Wardriving maps out vulnerable Wi-Fi networks and puts you at risk
According to a study by Xfinity, 95% of consumers surveyed underestimate the number of cyberattacks they face monthly. Of these consumers, over 4 in 5 are not confident they would know if one of their non-screen devices were hacked. And almost half of Americans surveyed believe that open Wi-Fi is safe and doesn’t require additional precautions.
Experts believe otherwise, largely because of wardriving. This is the act of searching for open and vulnerable wireless networks from within a moving vehicle and subsequently mapping these wireless access points.
Once these networks are located, wardrivers will frequently submit the information to third-party websites to build digital maps of unsecured networks.
“Often, there are a few reasons why people will wardrive,” says Daniel Markuson, a digital privacy expert at NordVPN. “The first is to steal banking information. These unprotected networks can allow hackers access to any device connected to the network. This means wardrivers can engage in malicious activities such as installing malware on your devices or even obtaining sensitive data.”
Another commonly practiced wardriving tactic is using these vulnerable networks for criminal activity, which causes the owner of the network to be liable. The last reason is it’s done to locate the security flaws of a network. According to Daniel Markuson from NordVPN, “Ethical hackers will use wardriving to find vulnerabilities and improve overall network security.”
In a legal sense, wardriving isn’t illegal, but there are elements to the practice which are blurred. Searching for and submitting obtained information on networks is legal, as this is strictly data collection.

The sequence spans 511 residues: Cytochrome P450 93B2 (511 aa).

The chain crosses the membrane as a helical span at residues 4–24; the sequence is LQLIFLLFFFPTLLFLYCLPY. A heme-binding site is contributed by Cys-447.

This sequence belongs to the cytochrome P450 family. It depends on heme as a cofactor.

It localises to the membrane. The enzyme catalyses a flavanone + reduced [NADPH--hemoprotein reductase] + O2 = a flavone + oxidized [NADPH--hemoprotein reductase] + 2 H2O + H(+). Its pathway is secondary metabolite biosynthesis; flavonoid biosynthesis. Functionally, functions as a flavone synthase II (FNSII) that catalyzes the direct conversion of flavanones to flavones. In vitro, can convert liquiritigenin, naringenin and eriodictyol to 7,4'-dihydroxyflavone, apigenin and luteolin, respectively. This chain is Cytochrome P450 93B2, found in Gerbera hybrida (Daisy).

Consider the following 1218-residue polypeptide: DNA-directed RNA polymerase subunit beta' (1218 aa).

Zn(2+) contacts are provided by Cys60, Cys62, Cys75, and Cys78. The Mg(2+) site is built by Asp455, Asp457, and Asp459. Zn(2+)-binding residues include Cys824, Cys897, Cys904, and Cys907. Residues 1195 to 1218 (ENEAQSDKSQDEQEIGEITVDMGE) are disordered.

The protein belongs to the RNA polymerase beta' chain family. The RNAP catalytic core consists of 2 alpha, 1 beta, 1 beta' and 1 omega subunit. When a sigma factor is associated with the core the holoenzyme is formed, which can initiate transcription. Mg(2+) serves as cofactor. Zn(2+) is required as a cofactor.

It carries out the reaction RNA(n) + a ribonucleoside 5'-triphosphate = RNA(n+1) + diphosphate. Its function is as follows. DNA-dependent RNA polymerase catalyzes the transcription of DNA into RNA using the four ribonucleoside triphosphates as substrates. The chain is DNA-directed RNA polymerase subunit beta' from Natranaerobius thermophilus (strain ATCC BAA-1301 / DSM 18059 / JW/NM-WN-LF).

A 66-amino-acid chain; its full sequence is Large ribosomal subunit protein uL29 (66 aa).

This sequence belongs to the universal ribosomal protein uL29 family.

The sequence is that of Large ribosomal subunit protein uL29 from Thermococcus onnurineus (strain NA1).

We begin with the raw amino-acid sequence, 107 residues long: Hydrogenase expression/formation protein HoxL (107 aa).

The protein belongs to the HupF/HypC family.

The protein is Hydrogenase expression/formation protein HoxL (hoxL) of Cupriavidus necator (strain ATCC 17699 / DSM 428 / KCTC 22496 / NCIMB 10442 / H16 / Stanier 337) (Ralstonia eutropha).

“The line becomes clearer, legally speaking, at the point of interaction with the network,” says Daniel Markuson. “These interactions represent accessing a private network, and this extends into piggybacking, which is accessing someone’s Wi-Fi network without their permission or knowledge.”
Typically, wardrivers engage in this sort of hacking with bad intentions. This is why it’s a good idea to ensure that you protect your network from these bad actors. Daniel Markuson shares a few steps you can take:
Change the default admin username and login credentials on your router and use multi-factor authentication if possible.
Encrypt your network and make your password complex
When setting up your network, choose the highest network security protocol when opting for WEP, WPA, and WPA2 and make sure your network is not left open. Also, create a password that is complex enough and impossible to guess for a wardriver or anyone else.
Turn off your router when you’re not home
Turning off your router when it’s not being used or when you leave your house is also a good step to take in protecting your network.
Use a firewall
If you want to secure your systems, using a firewall will block unapproved communication and access attempts from unauthorized devices.
Update your devices
Last but not least, make sure you always keep your systems updated both on your hardware and software to ensure you have the current patches and security.
NordVPN is the world’s most advanced VPN service provider used by over 14 million internet users worldwide. NordVPN provides double VPN encryption, malware blocking, and Onion Over VPN. The product is very user-friendly, offers one of the best prices on the market, has over 5,000 servers in 60 countries worldwide, and is P2P-friendly. One of the key features of NordVPN is the zero-log policy. For more information: nordvpn.com.